By John Boyle Herald Writer
TUKWILA — After a slow start to the season, Fredy Montero has shown with four goals in the past five games that he is just fine.
Of course, if we have learned anything over the past few years, it is that we shouldn’t waste our energy worrying about the Sounders forward.
Yet six games into this season, Montero was goal-less, and people were asking what was wrong. Had he lost his scoring touch? When were the goals going to come?
Montero answered emphatically against Los Angeles with a 35-yard strike that likely will go down as one of the best goals in Major League Soccer this season, and he hasn’t slowed down since, scoring four goals and assisting on two more.
And Montero may keep his hot streak going tonight against Columbus, or maybe he’ll cool off and go a few games without a goal. If that does happen, however, Sounders fans should know by now that there are much better uses of their energy than worrying about the most productive player in the franchise’s young history.
When the Sounders joined Major League Soccer in 2009, Montero scored 12 goals to earn MLS Newcomer of the Year honors. He scored 10 more goals in 2010, then had 12 again in league play last season and 18 in all competitions. There are plenty of things with which Sounders fans can concern themselves; an occasional scoring drought from Montero need not be one of them. His slow start to 2012, as well as the way he responded to it, is a good reminder of that.
“The team knows, hey, it’ll come,” Sounders coach Sigi Schmid said. “We’ve seen it before. As a coach, I’ve been around him enough that he knows that I know it’ll come. I didn’t lose faith in him so I didn’t want him to lose faith in himself.”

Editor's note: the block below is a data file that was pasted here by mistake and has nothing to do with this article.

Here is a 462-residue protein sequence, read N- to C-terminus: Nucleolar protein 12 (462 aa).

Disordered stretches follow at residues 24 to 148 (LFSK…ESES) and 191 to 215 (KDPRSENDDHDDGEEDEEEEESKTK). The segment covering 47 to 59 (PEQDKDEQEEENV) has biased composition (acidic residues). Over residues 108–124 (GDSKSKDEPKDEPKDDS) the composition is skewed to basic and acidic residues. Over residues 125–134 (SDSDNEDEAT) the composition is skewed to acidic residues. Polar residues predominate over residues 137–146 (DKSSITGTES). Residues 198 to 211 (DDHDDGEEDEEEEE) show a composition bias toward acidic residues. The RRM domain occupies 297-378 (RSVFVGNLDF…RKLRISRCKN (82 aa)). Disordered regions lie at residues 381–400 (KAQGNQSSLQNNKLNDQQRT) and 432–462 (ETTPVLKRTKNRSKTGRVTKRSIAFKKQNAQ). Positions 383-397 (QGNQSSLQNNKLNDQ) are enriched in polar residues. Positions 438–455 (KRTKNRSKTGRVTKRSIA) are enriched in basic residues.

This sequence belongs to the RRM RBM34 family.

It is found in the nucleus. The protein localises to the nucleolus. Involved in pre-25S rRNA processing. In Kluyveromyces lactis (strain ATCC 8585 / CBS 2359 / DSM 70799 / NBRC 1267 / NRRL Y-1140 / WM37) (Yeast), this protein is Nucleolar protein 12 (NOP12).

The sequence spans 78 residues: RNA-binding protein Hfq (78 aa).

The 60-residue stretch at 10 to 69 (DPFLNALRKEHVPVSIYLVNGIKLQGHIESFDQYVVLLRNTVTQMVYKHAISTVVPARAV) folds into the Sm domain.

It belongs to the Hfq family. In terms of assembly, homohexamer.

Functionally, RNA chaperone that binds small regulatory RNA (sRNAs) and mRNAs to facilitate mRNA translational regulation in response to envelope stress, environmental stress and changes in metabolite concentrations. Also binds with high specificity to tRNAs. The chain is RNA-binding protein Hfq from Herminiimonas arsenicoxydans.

Montero is still at young man at 24, but he also is a much more mature player now than when he came here in 2009. He credits that growth with helping him maintain balance whether he’s scoring spectacular goal — like he did in the 90th minute last weekend to secure a tie in Vancouver — or battling through a tough stretch when shots aren’t finding the back of the net.
“Right now I’m mature, I can say that,” he said. “I am more faithful with the team, with my teammates, with my coaches, with the fans and with myself. Every game, it doesn’t matter if I don’t score, I know we will have another opportunity in the next game. You have to keep working for the next game, that’s it.”
Montero admits that wasn’t always the case. He used to take the rough games home with him, used to spend his time away from the field wondering why he couldn’t covert scoring chances. Now he’s more mature, more composed, and even if the occasional rough patches are inevitable for any forward, Montero no longer lets it get to him.
“He’s a special player,” Sounders forward Eddie Johnson said. “We’re very fortunate to have him, and hopefully we’ll see him keep up the scoring ratio he has right now. … He’s in form right now. The more goals you get as a striker, the more confidence you get in front of the goal.”
Herald Writer John Boyle: firstname.lastname@example.org.